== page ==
Toward a climate for work resumption: The nonmedical determinants of return to work

A. D'Amato*, F. Zijlstra

*Corresponding author for this work

Research output: Contribution to journalArticleAcademicpeer-review

Abstract

Objective: People who have been on long-term absence from work because of ill health usually have reduced chances to resume work again. Nevertheless, little is known about its causal factors. The aim of this study is to present and test an empirical model to predict return to work of employees who are long-term absent for physical- or mental ill health reasons. Method: A longitudinal study has been performed with a sample of long-term absents in five European countries (N = 1460). Results: Health improvement is necessary but it alone not sufficient as precondition for return to work. Psychological factors (i.e., self-efficacy, depression) and organizational factors have the highest impact. Conclusions: A climate for work resumption and its implications for personnel management practices to reduce/prevent workers to remain in absence leave when the medical symptoms have disappeared are discussed. (PsycINFO Database Record (c) 2010 APA, all rights reserved) (journal abstract)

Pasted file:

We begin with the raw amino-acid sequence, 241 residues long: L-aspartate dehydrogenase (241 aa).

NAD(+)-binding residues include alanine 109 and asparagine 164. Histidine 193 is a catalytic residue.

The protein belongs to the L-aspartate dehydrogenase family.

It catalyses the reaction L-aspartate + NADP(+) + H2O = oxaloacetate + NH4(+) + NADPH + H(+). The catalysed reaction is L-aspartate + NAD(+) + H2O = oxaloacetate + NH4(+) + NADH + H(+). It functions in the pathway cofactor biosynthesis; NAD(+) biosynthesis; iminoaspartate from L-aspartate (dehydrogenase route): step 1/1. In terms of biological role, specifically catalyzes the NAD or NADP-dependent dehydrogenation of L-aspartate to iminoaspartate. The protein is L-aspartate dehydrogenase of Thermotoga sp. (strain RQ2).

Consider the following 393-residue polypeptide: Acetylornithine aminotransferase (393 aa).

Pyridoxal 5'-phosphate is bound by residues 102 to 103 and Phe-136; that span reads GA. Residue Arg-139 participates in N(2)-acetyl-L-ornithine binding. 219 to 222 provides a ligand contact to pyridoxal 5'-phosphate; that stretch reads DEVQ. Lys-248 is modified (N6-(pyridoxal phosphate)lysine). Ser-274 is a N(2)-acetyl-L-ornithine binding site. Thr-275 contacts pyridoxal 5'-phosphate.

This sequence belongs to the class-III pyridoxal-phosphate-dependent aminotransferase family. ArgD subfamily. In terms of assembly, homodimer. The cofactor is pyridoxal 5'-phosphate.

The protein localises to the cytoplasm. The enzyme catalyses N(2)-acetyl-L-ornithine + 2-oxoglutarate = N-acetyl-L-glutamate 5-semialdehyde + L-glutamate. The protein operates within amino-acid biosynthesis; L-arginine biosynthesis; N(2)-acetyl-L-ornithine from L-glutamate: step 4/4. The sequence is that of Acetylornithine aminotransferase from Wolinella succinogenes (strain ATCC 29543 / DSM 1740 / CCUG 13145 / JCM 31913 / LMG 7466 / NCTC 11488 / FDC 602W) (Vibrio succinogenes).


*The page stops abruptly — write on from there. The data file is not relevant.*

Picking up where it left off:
Original languageEnglish
Pages (from-to)67-80
Number of pages14
JournalJournal of Occupational and Environmental Medicine
Volume52
Issue number1
DOIs
Publication statusPublished - 1 Jan 2010

Keywords

  • ANTECEDENTS
  • BEHAVIOR
  • ENVIRONMENT
  • HEALTH-PROBLEMS
  • JOB
  • MODEL
  • PERCEPTIONS
  • PREDICTOR
  • PROGNOSTIC-FACTORS
  • TERM SICKNESS ABSENCE

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